On the 15th of February, 1928, about 11:30 a. m., two bandits broke into and robbed the State Bank of Pe Ell, Wash.
These men obtained about $3,000.00 in cash and would have made a very effectual robbery had they not been careless when escaping from the bank so that they cut a wire and sounded one of those insidious burglar alarms that so often turn out to be only a false alarm. But this time the burglar alarm meant something and citizens passing in the street and hearing it come from the bank, sensed some mischief and got word to officers in time to catch sight of the bandits.
There immediately followed a gun fight in the street between the bandits and the police officers, but the shooting proved ineffectual on both sides. After an exciting chase in which not only police officers, but many citizens of Pe Ell took part, the bandits managed to hop onto a passing wood truck and make their way out of town, still followed, however, by the strange and excited posse.
As they neared the edge of the city the bandits jumped from the truck and escaped into the woods. Fearless, the pursuers followed and engaged them, Indian-style, in battle. After about an hours' fighting and much dodging in and out behind trees, the pursuers managed to shoot both the bandits, killing one and wounding the other, and recovering the $3,000.00 intact.
The bandit killed was identified by his clothing as George Allen and the man wounded gave his name as Robert Stevens. Stevens was brought to the county jail at Chehalis, Wash., and Mike Greenleaf, a U. of A. S. graduate, was sent over to take the finger prints.
"Stevens refused to talk to me," said Greenleaf, "and refused to reveal any identity of himself or his dead partner. As I was taking his finger prints he was sullen and said it was my job to find out who he was and not his job to tell me. I also took finger prints of the dead man, Allen. We sent the finger prints of these two men all over the country and, of course, a copy to the War Department at Washington, D. C., and in due time we received a letter from the War Department, as follows:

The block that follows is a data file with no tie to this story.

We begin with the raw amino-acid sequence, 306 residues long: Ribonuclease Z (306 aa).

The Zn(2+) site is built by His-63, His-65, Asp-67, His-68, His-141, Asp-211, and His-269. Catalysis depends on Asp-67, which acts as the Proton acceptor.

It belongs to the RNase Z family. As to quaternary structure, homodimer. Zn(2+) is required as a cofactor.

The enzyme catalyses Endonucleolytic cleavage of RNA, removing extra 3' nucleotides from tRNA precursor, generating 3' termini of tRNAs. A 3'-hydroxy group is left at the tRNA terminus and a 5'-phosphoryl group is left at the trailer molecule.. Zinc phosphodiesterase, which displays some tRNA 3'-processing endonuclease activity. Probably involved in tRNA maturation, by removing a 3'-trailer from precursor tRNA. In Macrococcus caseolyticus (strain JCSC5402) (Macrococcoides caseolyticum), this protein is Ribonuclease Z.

'Dear Sir :
'The attached finger prints of Robert Stevens received with your letter of the 20th are identical with those of Keith B. Spurrier, who re-enlisted September 2, 1920, at Fort McDowell, Cal., and was dishonorably discharged February 1, 1924, at the U. S. Disciplinary Barracks, Fort Leavenworth, Kans., pursuant to a sentence of general court martial, having been convicted of disobedience of orders, and escaped from confinement while serving as Private, Company E, first Infantry. This soldier first enlisted June 17, 1917, and gave his address then as Woodward, Ia.
'This office is unable to identify the attached finger prints of George Allen, marked 'dead' with those of any enlisted man of the army.
'Yours very truly,' " etc.
Stevens was sentenced from 10 to 15 years at the Walla Walla state penitentiary.
1. "Prints Identify Bandits After Hot Fight", Finger Print and Identification Magazine, Vol. 9, No. 12, June 1928, page 10.